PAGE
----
Last weekend, the husband and I (still can’t get used to calling him that) were invited by the owner of Búrið cheese shop to attend one of her Cheese School workshops. I sometimes say that I’m a bit immature when it comes to food and beverages because there are still a lot of things that I don’t like. Capers, for example, and I cannot for the life of me understand how people drink gin and tonic. It tastes horrendous to me but I am fully aware of the fact that I’m probably in the minority on that one.
Over the past decade, I’ve made huge strides when it comes to being brave with my food and now I even eat tomatoes. Yes, I spent the first 20 something years of my life avoiding them like the plague. I wouldn’t say I’m a picky eater, I just genuinely think my taste buds are what we call late bloomers. As I get older, though, I enjoy more and more flavors that were too foreign to me before and become more open to trying new things.
Cheese is one of those things that I don’t like (you know, apart from the milder variety such as bread cheese and mozzarella maybe) but I so wished I did like. There’s some sophistication to knowing your cheeses and wines and obviously, I harbor some dream deep inside to be a sophisticated lady. I don’t even like dark chocolate though so I fear I’m a lost cause.
So I am not necessarily the target audience for a cheese school but in the interest of becoming more lady-like, off we went. That and Eirný, the owner, promised that I would not be leaving hungry even though I’d avoid all the cheeses. She was not wrong.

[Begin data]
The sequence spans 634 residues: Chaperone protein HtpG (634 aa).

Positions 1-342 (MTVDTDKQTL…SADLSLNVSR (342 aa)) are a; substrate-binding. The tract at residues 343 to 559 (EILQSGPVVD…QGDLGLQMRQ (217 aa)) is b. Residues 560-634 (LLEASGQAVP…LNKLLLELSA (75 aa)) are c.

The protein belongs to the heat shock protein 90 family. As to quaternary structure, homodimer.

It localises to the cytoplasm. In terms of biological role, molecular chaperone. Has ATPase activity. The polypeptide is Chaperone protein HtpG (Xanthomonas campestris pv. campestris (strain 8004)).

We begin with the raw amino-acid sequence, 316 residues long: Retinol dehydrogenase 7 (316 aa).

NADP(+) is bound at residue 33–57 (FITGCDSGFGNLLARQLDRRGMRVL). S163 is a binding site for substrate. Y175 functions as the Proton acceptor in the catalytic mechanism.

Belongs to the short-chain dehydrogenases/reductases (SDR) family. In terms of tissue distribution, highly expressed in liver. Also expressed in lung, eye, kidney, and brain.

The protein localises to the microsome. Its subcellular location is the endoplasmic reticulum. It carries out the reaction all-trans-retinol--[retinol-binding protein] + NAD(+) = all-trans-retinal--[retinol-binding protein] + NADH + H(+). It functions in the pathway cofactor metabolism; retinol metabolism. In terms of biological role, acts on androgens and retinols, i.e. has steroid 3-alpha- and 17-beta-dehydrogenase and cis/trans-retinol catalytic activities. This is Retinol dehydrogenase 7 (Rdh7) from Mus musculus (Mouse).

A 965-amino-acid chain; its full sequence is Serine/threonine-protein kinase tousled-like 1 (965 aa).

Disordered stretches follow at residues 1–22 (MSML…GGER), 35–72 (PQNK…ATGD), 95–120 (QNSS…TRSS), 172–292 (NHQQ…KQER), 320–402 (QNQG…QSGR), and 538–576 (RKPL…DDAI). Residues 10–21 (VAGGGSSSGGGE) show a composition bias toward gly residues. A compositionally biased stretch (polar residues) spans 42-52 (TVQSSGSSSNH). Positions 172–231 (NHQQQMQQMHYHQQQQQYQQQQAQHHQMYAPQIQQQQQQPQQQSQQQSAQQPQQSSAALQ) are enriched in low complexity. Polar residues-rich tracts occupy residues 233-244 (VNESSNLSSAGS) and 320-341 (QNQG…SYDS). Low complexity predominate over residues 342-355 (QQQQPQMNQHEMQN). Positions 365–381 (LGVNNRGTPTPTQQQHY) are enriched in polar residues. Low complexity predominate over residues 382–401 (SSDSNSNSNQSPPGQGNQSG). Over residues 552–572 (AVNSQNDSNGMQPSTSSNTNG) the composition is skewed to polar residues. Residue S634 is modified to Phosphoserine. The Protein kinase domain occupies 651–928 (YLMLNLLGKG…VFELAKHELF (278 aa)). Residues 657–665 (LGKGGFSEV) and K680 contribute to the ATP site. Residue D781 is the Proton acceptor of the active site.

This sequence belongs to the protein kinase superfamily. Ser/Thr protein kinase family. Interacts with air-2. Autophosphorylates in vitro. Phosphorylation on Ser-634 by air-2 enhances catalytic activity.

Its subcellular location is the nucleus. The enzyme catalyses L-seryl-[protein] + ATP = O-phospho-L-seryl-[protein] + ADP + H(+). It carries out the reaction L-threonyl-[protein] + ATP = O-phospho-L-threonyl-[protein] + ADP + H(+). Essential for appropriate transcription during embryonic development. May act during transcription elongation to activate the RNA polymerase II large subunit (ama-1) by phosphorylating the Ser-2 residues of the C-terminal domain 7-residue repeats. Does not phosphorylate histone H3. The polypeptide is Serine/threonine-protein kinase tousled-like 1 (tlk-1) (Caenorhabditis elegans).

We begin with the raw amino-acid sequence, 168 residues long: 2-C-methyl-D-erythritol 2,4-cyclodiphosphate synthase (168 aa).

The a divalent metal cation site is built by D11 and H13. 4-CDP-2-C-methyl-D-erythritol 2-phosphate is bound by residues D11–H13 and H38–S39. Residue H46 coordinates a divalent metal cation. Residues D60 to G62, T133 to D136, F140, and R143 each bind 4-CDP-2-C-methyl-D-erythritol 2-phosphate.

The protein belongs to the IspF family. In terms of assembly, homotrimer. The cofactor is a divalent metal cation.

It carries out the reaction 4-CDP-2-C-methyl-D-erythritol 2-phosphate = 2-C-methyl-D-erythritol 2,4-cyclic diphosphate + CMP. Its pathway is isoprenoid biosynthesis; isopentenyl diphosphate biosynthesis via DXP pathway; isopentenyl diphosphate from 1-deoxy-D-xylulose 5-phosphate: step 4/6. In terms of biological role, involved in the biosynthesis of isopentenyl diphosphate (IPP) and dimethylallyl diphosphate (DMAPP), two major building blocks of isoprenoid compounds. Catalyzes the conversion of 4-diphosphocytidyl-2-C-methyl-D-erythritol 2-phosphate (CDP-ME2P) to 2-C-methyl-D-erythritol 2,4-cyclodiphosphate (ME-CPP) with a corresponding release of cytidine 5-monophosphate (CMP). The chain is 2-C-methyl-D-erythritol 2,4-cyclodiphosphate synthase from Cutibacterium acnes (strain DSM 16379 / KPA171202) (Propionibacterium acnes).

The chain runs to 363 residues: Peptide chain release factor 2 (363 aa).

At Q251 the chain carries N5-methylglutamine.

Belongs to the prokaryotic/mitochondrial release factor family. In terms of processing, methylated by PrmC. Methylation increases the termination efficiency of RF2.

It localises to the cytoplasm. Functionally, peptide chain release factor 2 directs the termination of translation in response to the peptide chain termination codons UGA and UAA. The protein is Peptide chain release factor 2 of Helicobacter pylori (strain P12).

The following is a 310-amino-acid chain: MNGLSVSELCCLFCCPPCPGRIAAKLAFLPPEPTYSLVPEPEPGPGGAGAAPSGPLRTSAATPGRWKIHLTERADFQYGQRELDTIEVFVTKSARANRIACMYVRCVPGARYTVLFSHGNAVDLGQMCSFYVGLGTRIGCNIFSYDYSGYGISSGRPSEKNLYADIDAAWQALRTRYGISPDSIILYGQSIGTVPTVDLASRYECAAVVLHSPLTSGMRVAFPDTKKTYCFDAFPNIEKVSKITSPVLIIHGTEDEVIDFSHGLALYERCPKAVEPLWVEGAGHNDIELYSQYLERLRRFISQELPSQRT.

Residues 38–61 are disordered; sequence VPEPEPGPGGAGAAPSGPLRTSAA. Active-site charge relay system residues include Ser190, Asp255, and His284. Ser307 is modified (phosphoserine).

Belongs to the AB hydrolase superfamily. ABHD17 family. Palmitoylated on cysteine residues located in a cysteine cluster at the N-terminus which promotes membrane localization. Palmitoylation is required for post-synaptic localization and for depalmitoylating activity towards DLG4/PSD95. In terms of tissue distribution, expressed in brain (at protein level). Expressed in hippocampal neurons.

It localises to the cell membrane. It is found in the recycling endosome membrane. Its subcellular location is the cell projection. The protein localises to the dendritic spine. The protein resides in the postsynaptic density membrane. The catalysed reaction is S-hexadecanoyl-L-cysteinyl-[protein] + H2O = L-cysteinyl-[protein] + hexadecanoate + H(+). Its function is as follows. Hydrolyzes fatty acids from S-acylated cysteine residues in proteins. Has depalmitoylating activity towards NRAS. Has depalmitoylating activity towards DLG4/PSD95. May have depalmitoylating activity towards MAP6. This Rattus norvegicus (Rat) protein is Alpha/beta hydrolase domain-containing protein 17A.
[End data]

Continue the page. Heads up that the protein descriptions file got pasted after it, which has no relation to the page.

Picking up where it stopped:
Búrið is a small cheese shop in the old harbor owned by the cheese and slow-food enthusiast Eirný. In the store, she offers cheese, crackers, jams and chutneys they produce themselves along with all kinds of locally produced and imported gourmet products. In the attic above the store, she hosts all kinds of workshops targeted at locals and tourists alike and that’s where the cheese school took place.
In short, the cheese school is lunch with a lecture about all things cheese and dairy in Iceland, aimed at travelers. It was super interesting, I learned a lot more than I thought I would, and nobody left the place hungry. What I enjoyed most was Eirný’s enthusiasm but it is obvious that she both loves what she does and cheese. She’s a wealth of knowledge and no matter which question was thrown at her, she always had an answer.
I found her vivid descriptions of how Skyr was made in the old days by our ingenious foremothers especially intriguing as well as her speculations on how the first blue cheese made it into the country. It had a little bit of history but also addressed cheese making today while we tasted what Eirný talked about. Apart from the cheeses, there was plenty of bread, fruits, vegetables and cold cuts and we even got a yummy dessert when all of that was over and done with.
I don’t want to spoil the fun for you by telling you more but we got to talking with some friendly Canadians who, when they learned I was a blogger and would possibly be writing about this, wanted me to know (and you consequently) that they thoroughly enjoyed the cheese school and would definitely recommend it. So there you have it.
If you are looking for a fun and informative way to spend a lunch while in Reykjavík, I think you can’t go wrong with Búrið’s cheese school. Even if you don’t like cheese (although it definitely helps!).